A Buffalo Wild Wings in Monterey County, California was in for a major surprise shortly after Christmas (January 2015) when a man, claiming to be Santa, came into their restaurant carrying a duffel bag and backpack. He began handing out pot bundled in napkins to all the adults in the joint (hehehe). Santa stated they were gifts! He even stuffed a large amount of it into the liquor bar’s tip jar. In reality, Santa was 57-year-old Randy Lange who thought giving out weed would bring holiday cheer. Unfortunately, the police were called. Lange was ultimately arrested on a misdemeanor charge of “furnishing marijuana” because he didn’t possess a license to grow or distribute cannabis.
The Frosty Inflatable Stabbing of 2016
On a chilly December night in St. Louis. Missouri, a car drove up to the yard of Jeff Diggs. A masked attacker jumped out of the passenger seat, stabbed an inflatable Frosty the Snowman, tried to cut the rope keeping Frosty up, and quickly took off with the getaway driver. Diggs discovered this Grinch-like attack upon returning home from work. The whole story came together thanks to his home security tape. Rather than let the perpetrator steal his Christmas spirit, Diggs took the following actions: He decided to spare the attacker and not call the cops. He released surveillance footage (to make neighbors aware) with a backing track from The Grinch Who Stole Christmas. (It has since been removed from YouTube.) Lastly, he set up a humorous GoFundMe page to “pay Frosty’s medical bills.” In reality, Diggs put 9 stitches into Frosty to fix him, and all the GoFundMe proceeds were donated to charity. After all this, Frosty once again graced the yard of Jeff Diggs.
The Infamous Santa Bank Robbery of Cisco
Note: Thanks for telling me about this case, Brandi!
Two day before Christmas, a man named Marshall Ratliff put on a Santa suit and a beard. He paired with ex-convicts Henry Helms and Robert Hill as well as Helms’s family member, Louis Davis. These four men took a pistol into the bank and demanded the tellers give them money from the vault. With the frequency of bank robberies, there was a money reward for shooting a bank robber. As such, there was a huge gunfight when they exited the bank. Ratliff and Davis were both injured, but all of the robbers escaped by taking two girls hostage.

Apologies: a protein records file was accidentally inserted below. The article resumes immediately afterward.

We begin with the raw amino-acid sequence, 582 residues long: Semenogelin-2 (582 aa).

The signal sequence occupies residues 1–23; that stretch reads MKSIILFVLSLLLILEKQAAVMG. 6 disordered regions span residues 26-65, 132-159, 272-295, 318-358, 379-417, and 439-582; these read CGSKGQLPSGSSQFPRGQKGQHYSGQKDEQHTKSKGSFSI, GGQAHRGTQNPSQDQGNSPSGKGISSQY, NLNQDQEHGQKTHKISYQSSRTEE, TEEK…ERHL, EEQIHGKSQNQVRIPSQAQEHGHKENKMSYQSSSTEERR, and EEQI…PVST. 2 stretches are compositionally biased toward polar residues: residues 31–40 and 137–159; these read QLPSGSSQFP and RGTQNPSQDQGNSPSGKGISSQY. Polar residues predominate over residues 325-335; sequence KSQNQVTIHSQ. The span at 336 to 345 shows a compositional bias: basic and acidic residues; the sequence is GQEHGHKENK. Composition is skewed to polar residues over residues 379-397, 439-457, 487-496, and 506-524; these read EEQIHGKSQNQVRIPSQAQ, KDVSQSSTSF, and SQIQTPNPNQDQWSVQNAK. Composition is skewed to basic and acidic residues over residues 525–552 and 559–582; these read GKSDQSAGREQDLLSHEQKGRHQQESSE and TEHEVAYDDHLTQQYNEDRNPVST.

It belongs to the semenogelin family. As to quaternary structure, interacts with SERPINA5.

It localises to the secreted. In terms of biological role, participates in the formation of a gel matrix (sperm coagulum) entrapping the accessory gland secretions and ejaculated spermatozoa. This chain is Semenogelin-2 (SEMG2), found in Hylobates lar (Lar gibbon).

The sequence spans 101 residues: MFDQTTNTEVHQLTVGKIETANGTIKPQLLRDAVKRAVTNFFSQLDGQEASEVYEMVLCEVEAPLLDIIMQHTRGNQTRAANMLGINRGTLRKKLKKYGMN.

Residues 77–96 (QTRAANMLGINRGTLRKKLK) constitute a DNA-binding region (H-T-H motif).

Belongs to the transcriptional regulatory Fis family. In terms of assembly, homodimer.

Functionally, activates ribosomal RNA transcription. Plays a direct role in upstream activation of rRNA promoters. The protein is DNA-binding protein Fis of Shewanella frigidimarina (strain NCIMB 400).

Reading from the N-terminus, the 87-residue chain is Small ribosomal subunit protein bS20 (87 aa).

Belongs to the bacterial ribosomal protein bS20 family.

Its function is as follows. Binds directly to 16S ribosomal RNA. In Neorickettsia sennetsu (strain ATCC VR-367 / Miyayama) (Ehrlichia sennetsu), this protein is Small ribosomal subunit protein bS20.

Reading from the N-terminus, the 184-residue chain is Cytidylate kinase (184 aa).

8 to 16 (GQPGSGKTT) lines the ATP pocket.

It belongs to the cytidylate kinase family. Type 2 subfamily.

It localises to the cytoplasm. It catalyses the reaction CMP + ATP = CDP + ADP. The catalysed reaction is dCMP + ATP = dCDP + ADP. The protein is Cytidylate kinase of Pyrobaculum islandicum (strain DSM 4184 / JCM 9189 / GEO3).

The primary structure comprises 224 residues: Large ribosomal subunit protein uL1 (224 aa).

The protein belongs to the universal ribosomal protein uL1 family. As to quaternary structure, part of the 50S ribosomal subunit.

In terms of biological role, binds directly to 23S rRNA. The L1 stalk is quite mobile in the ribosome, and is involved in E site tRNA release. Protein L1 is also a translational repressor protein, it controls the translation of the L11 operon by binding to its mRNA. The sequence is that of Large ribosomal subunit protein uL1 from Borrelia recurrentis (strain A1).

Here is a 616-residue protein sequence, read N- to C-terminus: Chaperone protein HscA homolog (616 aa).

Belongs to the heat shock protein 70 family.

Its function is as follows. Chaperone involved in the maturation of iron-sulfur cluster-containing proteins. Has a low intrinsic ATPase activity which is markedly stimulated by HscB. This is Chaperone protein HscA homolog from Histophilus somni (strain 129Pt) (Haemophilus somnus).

After reaching the outskirts of town, the giveaway car was low on gas with a flat tire; so, the four decided to hijack a nearby car. This didn’t work out. A family was ushered out of their car, and the son locked the ignition switch without the robbers noticing. Everyone loaded into the new car only to realize the problem. In a haste, they shift back into their original car. They left behind Davis, already dead, and ALL of the money. The three men and two hostages drove until the car broke down completely. Ratliff, Helms, and Hill took off on foot, intentionally leaving or possibly forgetting to bring their hostages along. (The girls survived.) After a three day manhunt, Ratliff, Helms and Hill were caught and tried.
Helm was sentenced to death. Hill was sentenced to life in prison, eventually being released on parole. For Ratliff though, the ringleader and Santa impersonator, citizens took justice into their own hands. They gave him a painful and grisly murder. (I don’t feel the need to go into details and sensationalize violence.) To this day, a very strange memorial plaque sits on the outside of the First National Bank in Cisco, Texas. It serves as a daily reminder of the infamous santa bank robbery.
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I hope the stories of these five true-crimes fascinated you and allowed you to delve into cases while staying in a Christmas-y mood. I tried to keep the selections relatively lighthearted. This is the first time I’ve really covered true crime cases in any kind of detail on this website, and I know it isn’t everyone’s forte. Let me know what you thought of the article in the comments section. Did you love it? Did you hate it? Do you want me to cover more true crime cases? I want to know your thoughts. (Though, please remember to be respectful!)
Enjoy your Christmas season, and, REMEMBER, don’t steal any dangerous snakes for Christmas presents!